By the Papers it appears that Silas Deane is the American Agent He dines, it is said, as Such with Mr Fox.5

But what Sir is doing in America, are you Satisfied I spent last Friday afternoon with Dr P. He has receivd Letters from Boston complaining of Luxury. & informing Him of a religious dispute arising on Matters, which as I understand them, do not tend to render Men wiser or better or more happy.6

I have seen a Dissertation on the political-Union of the 13 United States, it has great & deep Objects in view—7 I wish I could talk with your Excellency on the Matter. I have seen many Invectives 164published by leading Men against one Another I have seen them with Sorry. There needs must be disputes, among Men young in Goverment & in Politics, having their Passions & their Ambitions on float, but there ought to be Decency too. the next Generation will I Hope be better Educated.

I have Kept myself in Readiness to Attend Mr Barclay and stil do so. altho I have recommended it to him to excuse me for his own Sake & the publicks, both of which I have reason to think may be affected by the inveterate Animosity of my Ennemy, if I concern myself therewith— I have drawn up an Account of the whole matter, that has passed between, us. and I am Easy, I propose to disperse it among my Friends here & in America I would not do it, if it was not Absolutely Necessary.

I beg your Excellency would Speak to Mr Barclay & that you woud give me directions what to do. About my coming Staying here or going Elsewhere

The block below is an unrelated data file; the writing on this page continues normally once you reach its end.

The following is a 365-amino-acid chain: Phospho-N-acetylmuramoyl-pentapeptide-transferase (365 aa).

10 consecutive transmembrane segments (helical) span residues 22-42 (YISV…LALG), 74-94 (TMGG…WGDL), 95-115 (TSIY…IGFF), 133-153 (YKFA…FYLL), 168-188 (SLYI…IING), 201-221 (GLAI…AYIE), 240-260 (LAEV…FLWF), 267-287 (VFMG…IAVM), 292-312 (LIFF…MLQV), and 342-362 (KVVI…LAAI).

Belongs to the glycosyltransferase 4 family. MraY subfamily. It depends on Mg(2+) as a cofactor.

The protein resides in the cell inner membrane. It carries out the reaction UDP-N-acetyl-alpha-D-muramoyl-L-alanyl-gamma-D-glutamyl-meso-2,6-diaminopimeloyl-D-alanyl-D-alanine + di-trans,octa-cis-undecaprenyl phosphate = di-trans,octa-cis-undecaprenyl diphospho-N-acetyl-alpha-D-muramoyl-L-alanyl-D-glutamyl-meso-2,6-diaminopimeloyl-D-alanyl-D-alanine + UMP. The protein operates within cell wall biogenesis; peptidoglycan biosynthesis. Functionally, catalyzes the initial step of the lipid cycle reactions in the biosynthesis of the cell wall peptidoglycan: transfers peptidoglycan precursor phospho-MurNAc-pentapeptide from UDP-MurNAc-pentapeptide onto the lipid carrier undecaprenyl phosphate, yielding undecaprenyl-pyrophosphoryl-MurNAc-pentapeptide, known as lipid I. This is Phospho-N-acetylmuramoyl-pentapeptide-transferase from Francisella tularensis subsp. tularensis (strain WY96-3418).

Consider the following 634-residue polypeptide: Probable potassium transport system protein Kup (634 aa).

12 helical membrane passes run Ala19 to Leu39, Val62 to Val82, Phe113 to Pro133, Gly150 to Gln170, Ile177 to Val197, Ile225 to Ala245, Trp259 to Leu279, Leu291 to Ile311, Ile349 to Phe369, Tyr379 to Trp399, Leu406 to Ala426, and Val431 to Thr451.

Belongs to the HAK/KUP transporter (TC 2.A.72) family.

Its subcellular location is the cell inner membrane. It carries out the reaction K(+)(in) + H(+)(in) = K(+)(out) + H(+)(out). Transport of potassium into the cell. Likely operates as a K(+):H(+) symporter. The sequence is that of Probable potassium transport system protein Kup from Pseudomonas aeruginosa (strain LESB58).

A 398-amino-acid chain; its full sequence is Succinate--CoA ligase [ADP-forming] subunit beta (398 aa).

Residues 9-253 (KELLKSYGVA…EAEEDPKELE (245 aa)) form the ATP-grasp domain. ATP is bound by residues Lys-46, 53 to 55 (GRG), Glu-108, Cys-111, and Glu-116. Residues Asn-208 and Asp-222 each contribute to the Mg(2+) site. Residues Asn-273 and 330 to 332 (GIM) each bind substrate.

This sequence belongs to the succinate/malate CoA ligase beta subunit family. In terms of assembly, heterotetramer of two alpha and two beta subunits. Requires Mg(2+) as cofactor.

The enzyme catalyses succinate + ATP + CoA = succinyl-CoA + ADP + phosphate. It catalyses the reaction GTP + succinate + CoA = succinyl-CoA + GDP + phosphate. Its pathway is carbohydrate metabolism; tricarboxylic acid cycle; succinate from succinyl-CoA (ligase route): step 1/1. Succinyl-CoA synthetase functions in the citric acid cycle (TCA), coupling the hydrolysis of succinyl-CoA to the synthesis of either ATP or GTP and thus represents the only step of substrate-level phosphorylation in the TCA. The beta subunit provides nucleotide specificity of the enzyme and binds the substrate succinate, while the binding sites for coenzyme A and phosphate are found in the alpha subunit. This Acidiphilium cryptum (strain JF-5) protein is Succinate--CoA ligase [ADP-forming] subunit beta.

I am with great Respect / your Excllencys Most Obedient Humble Servant

Edm: Jenings

RC (Adams Papers); endorsed: “Mr Jennings 22 July 1783.”


This is Jenings’ letter of [ca. 8 July], above.


For Jenings’ conversation with Edmund Burke on 9 April, see his letter of the 11th, vol. 14:393–397.


Jenings refers to the American Manifest Act, adopted in April and renewed yearly until 1797 (Hartley to the commissioners, 14 June 1783, note 1, above). It provided the authorization for the Orders in Council of 14 May, 6 June, and 2 July, regulating Anglo-American commerce.


Almost certainly A Plain Letter to the Common People of Great Britain and Ireland, Giving Some Fair Warning against Transporting Themselves to America, London, 1783. It was advertised in the London Public Advertiser at “2d. or 14s. per Hundred to those who give them away” (Adams, Amer. Controversy , 2:893–894).


The London Morning Herald and Daily Advertiser reported on 11 July that “on Tuesday evening [8 July] Silas Deane, Esq. arrived from France, and will be introduced at the Levee this day. His business is to settle the new mode of American commerce.” On 16 July the paper amplified its earlier report, explaining that “the American Commissioners, we are told, are far from being well pleased with their great and good allies, on account of certain propositions relative to commerce, which they think not so favorable to the United States; and this, it is alledged, is the reason of Mr. Deane’s unexpected visit to this country.” It then declared that “this messenger of the revolted Colonies, we understand, is not sent over to make any long stay, but only to solicit a few particular explanations.”


Presumably the controversy over the doctrine of universal salvation then raging between the Arminians and Calvinists in Boston. For accounts of the dispute with reference to three major participants—Charles Chauncy, Samuel Mather, and John Clarke— see Sibley’s Harvard Graduates , 6:456–459; 7:233–234; 18:397–400.


Although it cannot be determined with certainty, this is probably Pelatiah Webster’s A Dissertation on the Political Union and Constitution of the Thirteen United States of North-America, which had been published at Philadelphia earlier in 1783 (Evans, No. 18300; Pennsylvania Packet, 24 April). Webster, the author of numerous works on economics, advocated a stronger central government along the lines of that created by the U.S. Constitution ( DAB ).